In this interview Stuart McDougall, Head of Bioanalytical Services at Arcinova (Northumberland, UK), discusses the technologies used to generate fast, reliable data for drug development and how recently Arcinova has been acquired by Quotient Sciences. He explains what this new partnership means and how Arcinova/Quotient are preparing to address the needs of the future.
Tell us a bit about Arcinova?
On face value Arcinova is a relatively young company, having been founded only in 2016. However, the site was previously owned by one of the world’s largest pharma companies and many of our scientists have worked in this facility since the 80’s and 90’s. Therefore, for a new kid on the block, we have a surprisingly deep heritage in pharmaceutical research and development.
Arcinova provides bioanalytical services across all stages of drug development, supporting early discovery and preclinical studies through to clinical Phase II and Phase III studies. The team has decades of experience in developing and validated over 400 bespoke assays for a wide variety of small molecules, biomarkers, polypeptides and proteins.
What technologies do you commonly use to generate fast, reliable data for drug development?
All the bioanalytical work is mass spectrometry-based, including liquid chromatography−mass spectrometry (LC−MS), gas chromatography−mass spectrometry (GC−MS) and inductively coupled plasma mass spectrometry (ICP−MS), which is one of our specialty areas. ICP−MS capability allows the team to measure elements that are very specific to a drug and there are very few companies who can offer a service as robust as ours.
Want to learn more about Arcinova/Quotient Sciences? Click here to find out about bioanalytical solutions from preclinical to proof-of-concept>>
Recently Arcinova was acquired by Quotient Sciences, how does this change things?
The coming together of Quotient Sciences and Arcinova is a perfect fit. Quotient Sciences is a leading drug development organization with clinical pharmacology units in the UK and US – performing a range of First-in-Human (FIH) and Phase I clinical trials. The company has a large Data Sciences group which provides pharmacokinetics, statistical analysis and data management services – but a key gap in Quotient’s service portfolio was bioanalysis – and now this gap can now be addressed.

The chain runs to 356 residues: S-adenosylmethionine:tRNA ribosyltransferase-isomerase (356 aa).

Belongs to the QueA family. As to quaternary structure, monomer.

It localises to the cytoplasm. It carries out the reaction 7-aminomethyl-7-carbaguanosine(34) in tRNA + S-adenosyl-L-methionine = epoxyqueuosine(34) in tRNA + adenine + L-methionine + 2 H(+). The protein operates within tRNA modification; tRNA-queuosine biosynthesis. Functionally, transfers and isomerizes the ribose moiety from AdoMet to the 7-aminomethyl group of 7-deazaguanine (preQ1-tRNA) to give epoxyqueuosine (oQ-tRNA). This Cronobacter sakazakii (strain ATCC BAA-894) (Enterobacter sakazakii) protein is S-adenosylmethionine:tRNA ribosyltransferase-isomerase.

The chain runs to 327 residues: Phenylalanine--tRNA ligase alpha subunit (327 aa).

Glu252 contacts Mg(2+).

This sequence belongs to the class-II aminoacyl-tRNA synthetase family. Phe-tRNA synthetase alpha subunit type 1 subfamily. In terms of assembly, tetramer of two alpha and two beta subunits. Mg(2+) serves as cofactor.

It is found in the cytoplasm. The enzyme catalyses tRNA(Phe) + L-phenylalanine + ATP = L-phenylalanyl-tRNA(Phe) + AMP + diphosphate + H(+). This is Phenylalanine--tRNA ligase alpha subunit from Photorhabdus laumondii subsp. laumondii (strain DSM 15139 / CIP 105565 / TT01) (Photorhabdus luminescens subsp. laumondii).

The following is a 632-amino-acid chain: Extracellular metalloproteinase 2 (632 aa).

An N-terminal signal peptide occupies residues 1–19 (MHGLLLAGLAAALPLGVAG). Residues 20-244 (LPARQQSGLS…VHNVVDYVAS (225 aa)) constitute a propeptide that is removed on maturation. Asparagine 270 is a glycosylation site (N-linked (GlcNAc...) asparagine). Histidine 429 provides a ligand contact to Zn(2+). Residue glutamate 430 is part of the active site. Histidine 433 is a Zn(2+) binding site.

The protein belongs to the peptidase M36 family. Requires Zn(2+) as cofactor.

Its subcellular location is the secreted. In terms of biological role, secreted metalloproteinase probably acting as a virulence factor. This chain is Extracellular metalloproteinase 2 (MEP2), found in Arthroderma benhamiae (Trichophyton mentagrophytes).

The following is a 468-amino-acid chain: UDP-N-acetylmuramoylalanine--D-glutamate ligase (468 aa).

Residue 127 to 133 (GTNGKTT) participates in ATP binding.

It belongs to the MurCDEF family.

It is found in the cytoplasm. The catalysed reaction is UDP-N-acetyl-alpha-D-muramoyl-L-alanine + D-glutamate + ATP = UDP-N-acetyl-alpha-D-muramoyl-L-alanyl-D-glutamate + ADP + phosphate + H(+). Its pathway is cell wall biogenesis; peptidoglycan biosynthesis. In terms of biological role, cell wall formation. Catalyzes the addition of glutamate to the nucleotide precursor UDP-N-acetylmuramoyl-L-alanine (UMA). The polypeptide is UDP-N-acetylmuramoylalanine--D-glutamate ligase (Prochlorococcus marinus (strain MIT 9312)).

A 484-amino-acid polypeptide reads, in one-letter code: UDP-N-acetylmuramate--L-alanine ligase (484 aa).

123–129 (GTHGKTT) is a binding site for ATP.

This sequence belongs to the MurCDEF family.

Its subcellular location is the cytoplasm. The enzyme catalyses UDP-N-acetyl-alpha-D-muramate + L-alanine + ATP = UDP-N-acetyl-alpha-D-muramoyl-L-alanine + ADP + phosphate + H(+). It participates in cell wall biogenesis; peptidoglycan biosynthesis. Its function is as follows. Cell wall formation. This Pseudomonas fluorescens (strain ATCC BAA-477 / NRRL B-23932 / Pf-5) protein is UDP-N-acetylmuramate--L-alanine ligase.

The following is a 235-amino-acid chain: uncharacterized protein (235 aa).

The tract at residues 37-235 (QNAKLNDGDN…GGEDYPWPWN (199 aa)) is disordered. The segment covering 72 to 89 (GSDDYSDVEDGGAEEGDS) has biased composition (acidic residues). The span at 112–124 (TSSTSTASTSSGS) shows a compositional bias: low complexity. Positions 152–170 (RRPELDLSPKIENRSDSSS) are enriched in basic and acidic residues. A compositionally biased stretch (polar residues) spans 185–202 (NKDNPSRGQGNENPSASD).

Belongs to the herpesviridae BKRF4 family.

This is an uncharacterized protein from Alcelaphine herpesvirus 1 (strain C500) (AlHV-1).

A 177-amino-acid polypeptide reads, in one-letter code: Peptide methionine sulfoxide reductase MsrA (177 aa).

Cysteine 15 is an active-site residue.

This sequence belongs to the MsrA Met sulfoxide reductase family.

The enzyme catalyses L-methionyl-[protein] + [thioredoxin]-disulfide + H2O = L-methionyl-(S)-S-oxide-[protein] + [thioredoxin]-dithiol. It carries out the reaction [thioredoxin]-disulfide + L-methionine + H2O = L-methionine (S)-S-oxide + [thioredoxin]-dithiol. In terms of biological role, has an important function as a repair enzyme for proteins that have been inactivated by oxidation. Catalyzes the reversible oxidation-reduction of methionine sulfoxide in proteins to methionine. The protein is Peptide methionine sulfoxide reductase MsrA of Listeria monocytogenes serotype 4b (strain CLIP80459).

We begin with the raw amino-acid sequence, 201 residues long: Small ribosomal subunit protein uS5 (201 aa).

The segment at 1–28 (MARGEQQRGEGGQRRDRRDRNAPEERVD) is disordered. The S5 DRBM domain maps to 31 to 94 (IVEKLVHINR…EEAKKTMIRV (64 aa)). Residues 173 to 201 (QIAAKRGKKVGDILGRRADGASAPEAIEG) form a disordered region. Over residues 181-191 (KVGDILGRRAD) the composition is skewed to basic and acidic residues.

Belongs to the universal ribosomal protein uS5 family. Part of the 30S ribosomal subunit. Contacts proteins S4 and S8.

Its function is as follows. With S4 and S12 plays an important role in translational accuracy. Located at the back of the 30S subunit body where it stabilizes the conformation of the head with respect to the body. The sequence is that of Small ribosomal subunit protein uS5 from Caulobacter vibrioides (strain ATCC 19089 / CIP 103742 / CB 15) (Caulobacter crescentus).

Forging ahead, the combined business looks to expand on several fronts. The immediate opportunity is to integrate bioanalytical services with clinical pharmacology, pharmacokinetics and data sciences services – this integrated offering will provide clients the ability to move seamlessly from clinic to lab to rapid analysis and interpretation – speeding up clinical development times. Secondly, there will also be investment in new bioanalytical technologies and instrumentation to remain cutting edge and supporting customer needs.
On a practical level, how does integrating clinical pharmacology, bioanalysis and pharmacokinetics actually speed up clinical development times?
Time savings come in the form of efficiencies which are formed from the integration. Transfers of information and data move from being external to internal, allowing a set of agreed standard specifications/timelines (e.g. data transfer), being able to jointly track of samples, which will allow close coordination of delivery days to minimize white space/delays. All of which will be managed under a single quotient project manager for all services managing and driving the whole project timeline.
It also facilitates a much easier relationship with clients, with continuity of contacts, methods and templates, the same bioanalytical, pharmacokinetic, project manager, sample shipment/management contacts for clients throughout development.
Where do you see the future of the bioanalytical services industry and how is Arcinova/Quotient preparing to address needs of the future?
Contract bioanalytical services will continue to grow to meet the market demands. Whilst historically, most large pharmaceutical companies traditionally performed their bioanalysis in house, that model has dramatically changed over the last 10 years, with the majority now performed by CRO’s. Consequently, the intrinsic knowledge and new generation of bioanalytical scientists now reside with the CRO’s, who can now leverage that to support both traditional pharma and emerging biotech companies, who’s knowledge in this field may be limited. As our knowledge spans both pharma and CRO, we are in an ideal environment to support and guide our clients and this demand will continue to grow. We continue to invest in both technology and people, so the future is assured.
In addition, whilst we have developed expertise in fast elemental (ICP−MS), volatile (GC−MS) and traditional small molecule NCE (LC−MS) bioanalysis, we envision the selectivity and sensitivity of MS based assays being directed towards biological molecules, spanning polypeptides and small proteins up to monoclonal antibodies. Quotient have already developed many years of experience providing specific and sensitive ‘top-down’ assays for polypeptides and protein, but have now developed workflows for ‘bottom-up’ approaches for the larger NBEs.
About Stuart McDougall
Stuart has 28 years of experience in the pharmaceutical industry within metabolism, pharmacokinetic and bioanalysis roles. Previous relevant positions include global leader of Sanofi-Aventis (Paris, France) bioanalytical strategy team and a member of Covance (Alnwick, UK) global bioanalytical leadership team.
Stuart is a pharmacology graduate from the University of Dundee (Scotland), a harmonization team leader for the Global Bioanalytical Consortium (GBC), representative on the European Bioanalytical Forum (EBF) and is an author and co-author of numerous scientific papers.
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